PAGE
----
Adolescent health

Adolescence is a vulnerable phase in human development as it represents a transition from childhood to physical, psychological and social maturity. During this period, adolescents learn and develop knowledge and skills to deal with critical aspects of their health and development while their bodies mature. Adolescent girls, especially younger girls, are particularly vulnerable because they face the risks of premature pregnancy and childbirth (UNICEF, http://data.unicef.org/topic/maternal-health/adolescent-health/). The Global Strategy for Women’s, Children’s and Adolescent’s Health 2016-2030 fosters a world in which “every woman, child and adolescent in every setting realises their rights to physical and mental health and well-being, has social and economic opportunities, and is able to participate fully in shaping prosperous and sustainable societies”.

The 1.2 billion adolescents (10-19 years) in the world today represent more than 18% of the global population. In 2015, more than 1.2 million adolescents died. Main causes of adolescent deaths include road injury, lower respiratory infections, self-harm, diarrhoeal diseases, drowning, interpersonal violence and maternal conditions (WHO, UNAIDS, UNFPA, UNICEF, UNWomen, The World Bank Group, 2018). In girls aged from 15-19 years, complications during pregnancy and childbirth are the leading cause of death globally.

Risk factors for NCD, the leading cause of premature adult deaths, are often acquired in adolescence. They include alcohol or tobacco use, lack of physical activity, unprotected sex and/or exposure to violence, which lead to an increased risk of overweight and obesity and diabetes and, ultimately, to a higher risk of NCDs across the life course. As the income level of a country increases, the prevalence of overweight and obesity adolescent increases, and men are more likely to be overweight and obese than women (Figure 4.12). On average across high- and upper-middle income Asia-Pacific countries, more than seven adolescent females and 10 adolescent males were obese in 2016, two and half times the prevalence observed across lower-middle and low income Asia-Pacific countries. A very high increase in the prevalence of obesity among adolescent was reported in Asia-Pacific, in particular in upper-middle and lower-middle and low-income countries (Figure 4.13). In China, India and Viet Nam, the prevalence of obesity doubled from 2010-16 for both males and females adolescents.

Adolescent pregnancies are a global problem that occurs in high, middle, and low income countries. Around the world, adolescent pregnancies are more likely to occur in marginalised communities, commonly driven by poverty and lack of education and employment opportunities. For some adolescents, pregnancy and childbirth are planned and wanted. However, for many adolescents, pregnancy and childbirth are neither planned nor wanted. Adolescents face barriers to accessing contraception including restrictive laws and policies regarding provision of contraceptive based on age or marital status, health worker bias and/or lack of willingness to acknowledge adolescents’ sexual health needs, and adolescents’ own inability to access contraceptives because of knowledge, transportation, and financial constraints. Adolescent pregnancy remains a major contributor to maternal and child morbidity and mortality, increased preterm births and low birthweight and to intergenerational cycles of ill-health and poverty. Adolescent pregnancy can also have negative social and economic effects on girls, their families and communities. Around 3.9 million unsafe abortions among girls aged 15-19 years occur each year, contributing to maternal mortality and lasting health problems (Darroch et al., 2016). Unmarried pregnant adolescents may face stigma or rejection by parents and peers and threats of violence. Similarly, girls who become pregnant before age 18 are more likely to experience violence within marriage or a partnership. With regards to education, school-leaving can be a choice when a girl perceives pregnancy to be a better option in her circumstances than continuing education, or can be a direct cause of pregnancy or early marriage. In lower-middle and low-income Asia-Pacific countries, one out of twenty women aged 15-19 give birth (Figure 4.14), twice the rate observed in upper-middle Asia-Pacific countries. In Lao PDR and Bangladesh, this proportion doubles to one out of ten adolescent giving birth.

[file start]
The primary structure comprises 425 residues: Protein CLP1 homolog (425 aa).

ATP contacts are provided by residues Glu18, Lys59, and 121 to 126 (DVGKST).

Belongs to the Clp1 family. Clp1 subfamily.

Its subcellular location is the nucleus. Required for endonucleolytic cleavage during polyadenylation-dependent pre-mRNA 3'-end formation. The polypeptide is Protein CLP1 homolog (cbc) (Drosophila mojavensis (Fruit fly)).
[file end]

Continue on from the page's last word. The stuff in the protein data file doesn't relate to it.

Definition and comparability

The WHO definition of adolescent overweight is a body mass index (BMI) greater than 1 standard deviation above the median, according to the WHO child growth standards.

THE WHO definition of adolescent obesity is a body mass index (BMI) greater than 2 standard deviation above the median, according to the WHO child growth standards.

Adolescent birth rate is defined as the annual number of births to women aged 15-19 years per 1 000 women in that age group. It is also referred to as the age-specific fertility rate for women aged 15-19 years.

Figure 4.12. Adolescents who are overweight or obese, 2016
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Source: OECD Health Statistics 2018; WHO GHO, 2018.

 StatLink http://dx.doi.org/10.1787/888933867797

Figure 4.13. Change in obesity prevalence, 2010-16
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Source: WHO GHO, 2018.

 StatLink http://dx.doi.org/10.1787/888933867816

Figure 4.14. Adolescent birth rate, latest year available
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Source: WHO GHO, 2018.

 StatLink http://dx.doi.org/10.1787/888933867835

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